Want Clouds? Make Clouds! Alishia Osborn, from Just Leesha, is here with a Photoshop tutorial to show you how to add a dramatic sky to your photos.
With a few steps in Photoshop, you can add drama to your photos when Mother Nature doesn’t offer it.
By adding a beautiful sunset when there isn’t one.
So I recently added a new weekly feature to my blog called Fix it Friday. You can read more about it here. Last week I was sent in a photo for the feature that was beautiful, but the background was cluttered and the sky was blown out. After removing the clutter in the background I decided to really get creative and add a dramatic sunset.
This tutorial will show you how to add clouds and drama to your photos.
After straightening the image and removing the homes from the background, this is what the photo looks like:
The first thing I want to do is delete the blown out sky. I select my Magic Wand tool, click on the sky, and push delete. This technique may not work if you have variances of color in the sky, as the Magic Wand tool will only select like colors. If this is the case, you may just need to use the tool to select each separate color to get rid of your sky.
It’s also important that you don’t have your imaged locked, or a transparent background won’t be possible. There shouldn’t be a lock symbol where arrow is pointing on the right hand side. So if you have one, double click to remove.
Once I have my sky removed I need to add my sunset. This is the fun part! You can add whatever kind of clouds and weather you want. From beautiful sunrises, to stormy skies, even tornadoes! The possibilities are endless. All you need is a cloud image. (Use your own, find free textures on Flickr or get a subscription to websites like Shutterstock that offer high res images for individual and business use.)
To add my sunset image, I simply drag it to my photo and arrange it how I think it looks best in contrast to the original photo.
I then swap positions of the images and put the sunset behind the photo.
From the looks of the original photo the sun is setting on the left hand side. I want to bump that up a bit so I add a flare. You can read how to do that here.
Once my flare is added I run an action called Cosmopolitan by Florabella.
It’s a little much! But have no fear, we can always adjust the opacity (which I do quite often with actions since they are sometimes a bit over the top.)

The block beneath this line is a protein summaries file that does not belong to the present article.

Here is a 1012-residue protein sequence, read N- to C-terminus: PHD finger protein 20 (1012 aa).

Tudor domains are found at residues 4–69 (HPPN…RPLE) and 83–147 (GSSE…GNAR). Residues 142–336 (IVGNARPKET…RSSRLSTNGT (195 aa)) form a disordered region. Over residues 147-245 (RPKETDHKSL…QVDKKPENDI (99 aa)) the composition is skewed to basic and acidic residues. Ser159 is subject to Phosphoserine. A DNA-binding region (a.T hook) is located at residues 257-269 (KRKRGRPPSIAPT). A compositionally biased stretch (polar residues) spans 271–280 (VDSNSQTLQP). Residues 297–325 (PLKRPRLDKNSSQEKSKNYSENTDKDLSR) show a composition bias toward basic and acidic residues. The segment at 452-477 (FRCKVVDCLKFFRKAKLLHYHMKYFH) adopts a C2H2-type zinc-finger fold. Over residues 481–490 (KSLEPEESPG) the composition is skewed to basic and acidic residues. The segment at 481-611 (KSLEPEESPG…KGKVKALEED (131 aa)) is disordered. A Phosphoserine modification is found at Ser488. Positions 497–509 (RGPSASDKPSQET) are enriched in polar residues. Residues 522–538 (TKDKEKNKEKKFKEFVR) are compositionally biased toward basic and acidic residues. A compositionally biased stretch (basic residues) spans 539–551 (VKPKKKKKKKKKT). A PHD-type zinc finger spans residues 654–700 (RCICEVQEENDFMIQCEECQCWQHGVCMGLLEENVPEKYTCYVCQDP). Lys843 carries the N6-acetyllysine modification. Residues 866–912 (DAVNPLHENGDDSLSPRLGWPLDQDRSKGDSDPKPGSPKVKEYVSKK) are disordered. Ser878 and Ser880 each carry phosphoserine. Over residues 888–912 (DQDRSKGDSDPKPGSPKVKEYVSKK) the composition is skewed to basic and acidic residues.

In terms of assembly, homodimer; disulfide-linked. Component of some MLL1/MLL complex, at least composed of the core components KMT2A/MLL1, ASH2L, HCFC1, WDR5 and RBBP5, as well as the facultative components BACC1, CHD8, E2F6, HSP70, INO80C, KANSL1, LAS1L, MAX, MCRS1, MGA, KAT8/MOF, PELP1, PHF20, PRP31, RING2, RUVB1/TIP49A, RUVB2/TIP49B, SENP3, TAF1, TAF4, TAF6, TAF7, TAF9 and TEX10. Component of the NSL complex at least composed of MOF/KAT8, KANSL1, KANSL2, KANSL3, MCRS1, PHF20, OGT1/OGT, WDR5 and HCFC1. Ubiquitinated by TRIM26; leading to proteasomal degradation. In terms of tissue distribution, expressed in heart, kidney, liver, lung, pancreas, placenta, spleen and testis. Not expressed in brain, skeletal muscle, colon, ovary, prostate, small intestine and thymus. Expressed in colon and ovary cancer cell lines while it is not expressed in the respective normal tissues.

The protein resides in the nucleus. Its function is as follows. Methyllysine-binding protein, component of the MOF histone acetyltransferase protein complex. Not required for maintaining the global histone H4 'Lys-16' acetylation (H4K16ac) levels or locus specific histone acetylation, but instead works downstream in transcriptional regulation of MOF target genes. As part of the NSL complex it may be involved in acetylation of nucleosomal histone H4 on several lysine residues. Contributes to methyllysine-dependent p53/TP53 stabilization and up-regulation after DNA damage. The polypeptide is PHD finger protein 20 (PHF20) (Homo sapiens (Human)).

Once I have my Cosmopolitan Action toned down I add a Layer Mask and remove a bit of it from her face.
Now I want to add a little bit of haze to the image. To do that I head back to my trusty Actions and play Sheer Haze, also available from Florabella.
I decide I want a little more haze and duplicate my haze layer. (right click>duplicate)
I also would like to remove the haze from her face, so just like with the Cosmopolitan action, I use a Layer Mask and Paint Brush to paint away what I don’t want visible.
Next, I want to warm the image up a bit so I add a filter and name it Sunlight. You can read how to add filters here.
I also want her eyes to stand out more so I run ‘Bring on The Eyes’ action by Pioneer Woman. (Her actions are free and can be found here.) Just be careful with this particular action, you can go from making the eyes pop to making your person look like they have alien eyes if you don’t use your opacity to tone it down. I also use her ‘Sharpn This!’ action to sharpen up her face a tad.
Sometimes with a lot of editing on a photo, depth can get lost. To remedy that, I use the Burn and Dodge tools on a duplicated Background Layer to bring out more of the highlights and shadow. (Burn and Dodge simply put means darken and lighten.)
After completing all those steps my Layers Pallet looks pretty busy.
Here is a close up view:
Lastly, I add a watermark. You can learn how to make one here. (It will take less than a minute and is worth branding your images to prevent online photo theft!)
Here is the final result:
For more Photoshop tutorials and photography tips, please visit my site www.justleesha.com.